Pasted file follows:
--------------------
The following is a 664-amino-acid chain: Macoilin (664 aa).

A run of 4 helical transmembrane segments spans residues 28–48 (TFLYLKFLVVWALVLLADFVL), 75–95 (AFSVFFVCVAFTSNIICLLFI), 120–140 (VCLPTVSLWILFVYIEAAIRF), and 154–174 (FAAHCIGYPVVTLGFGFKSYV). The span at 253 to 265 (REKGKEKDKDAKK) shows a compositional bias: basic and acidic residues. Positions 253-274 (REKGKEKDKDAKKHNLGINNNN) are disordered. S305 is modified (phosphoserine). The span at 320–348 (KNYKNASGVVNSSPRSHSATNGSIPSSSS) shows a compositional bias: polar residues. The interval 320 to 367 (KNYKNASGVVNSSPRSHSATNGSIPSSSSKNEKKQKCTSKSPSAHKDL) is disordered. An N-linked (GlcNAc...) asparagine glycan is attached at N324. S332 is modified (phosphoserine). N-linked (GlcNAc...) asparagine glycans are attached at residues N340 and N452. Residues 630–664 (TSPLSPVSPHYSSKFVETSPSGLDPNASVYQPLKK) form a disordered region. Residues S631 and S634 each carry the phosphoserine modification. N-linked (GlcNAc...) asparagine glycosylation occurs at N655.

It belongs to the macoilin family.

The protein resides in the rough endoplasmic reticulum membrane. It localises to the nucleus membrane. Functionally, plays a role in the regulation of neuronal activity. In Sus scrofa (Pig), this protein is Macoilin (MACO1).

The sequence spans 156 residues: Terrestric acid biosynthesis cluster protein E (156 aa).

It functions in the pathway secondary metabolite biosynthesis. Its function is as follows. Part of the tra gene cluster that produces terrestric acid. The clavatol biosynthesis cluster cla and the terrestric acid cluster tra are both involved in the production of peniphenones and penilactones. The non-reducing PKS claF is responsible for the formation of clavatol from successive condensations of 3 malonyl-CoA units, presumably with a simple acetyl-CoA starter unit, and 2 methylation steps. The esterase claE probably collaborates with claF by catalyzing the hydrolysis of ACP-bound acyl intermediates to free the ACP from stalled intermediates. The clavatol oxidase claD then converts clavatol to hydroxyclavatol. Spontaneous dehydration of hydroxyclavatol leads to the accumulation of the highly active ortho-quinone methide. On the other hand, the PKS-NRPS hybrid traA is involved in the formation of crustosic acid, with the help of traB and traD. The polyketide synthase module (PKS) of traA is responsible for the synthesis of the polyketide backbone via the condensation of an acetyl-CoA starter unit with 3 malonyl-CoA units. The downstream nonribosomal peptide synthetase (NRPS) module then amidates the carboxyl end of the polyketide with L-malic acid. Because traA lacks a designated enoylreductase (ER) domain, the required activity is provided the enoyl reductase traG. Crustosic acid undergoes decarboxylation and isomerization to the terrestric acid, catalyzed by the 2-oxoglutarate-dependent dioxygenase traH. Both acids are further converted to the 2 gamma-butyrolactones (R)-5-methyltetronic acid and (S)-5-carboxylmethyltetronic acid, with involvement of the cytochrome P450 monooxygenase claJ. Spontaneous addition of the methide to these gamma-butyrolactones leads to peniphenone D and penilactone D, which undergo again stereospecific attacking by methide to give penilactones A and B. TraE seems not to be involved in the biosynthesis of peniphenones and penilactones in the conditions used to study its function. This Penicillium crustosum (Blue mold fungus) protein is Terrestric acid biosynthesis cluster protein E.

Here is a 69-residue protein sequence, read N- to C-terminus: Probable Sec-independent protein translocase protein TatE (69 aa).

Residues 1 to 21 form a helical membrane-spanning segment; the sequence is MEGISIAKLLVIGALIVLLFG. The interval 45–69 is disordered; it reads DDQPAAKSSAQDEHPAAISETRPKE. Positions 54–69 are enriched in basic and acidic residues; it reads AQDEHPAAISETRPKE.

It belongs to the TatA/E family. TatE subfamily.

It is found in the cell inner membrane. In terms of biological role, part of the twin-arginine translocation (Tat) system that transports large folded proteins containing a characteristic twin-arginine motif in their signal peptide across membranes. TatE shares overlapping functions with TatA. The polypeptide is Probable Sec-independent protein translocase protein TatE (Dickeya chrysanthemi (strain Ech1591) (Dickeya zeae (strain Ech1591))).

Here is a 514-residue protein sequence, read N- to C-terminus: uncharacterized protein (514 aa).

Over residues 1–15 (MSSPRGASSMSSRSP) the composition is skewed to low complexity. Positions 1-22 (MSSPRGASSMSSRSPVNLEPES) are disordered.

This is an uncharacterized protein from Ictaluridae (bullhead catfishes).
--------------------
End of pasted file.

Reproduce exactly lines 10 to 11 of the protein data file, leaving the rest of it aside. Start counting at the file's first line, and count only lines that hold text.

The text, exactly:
It is found in the cell inner membrane. In terms of biological role, part of the twin-arginine translocation (Tat) system that transports large folded proteins containing a characteristic twin-arginine motif in their signal peptide across membranes. TatE shares overlapping functions with TatA. The polypeptide is Probable Sec-independent protein translocase protein TatE (Dickeya chrysanthemi (strain Ech1591) (Dickeya zeae (strain Ech1591))).

Here is a 514-residue protein sequence, read N- to C-terminus: uncharacterized protein (514 aa).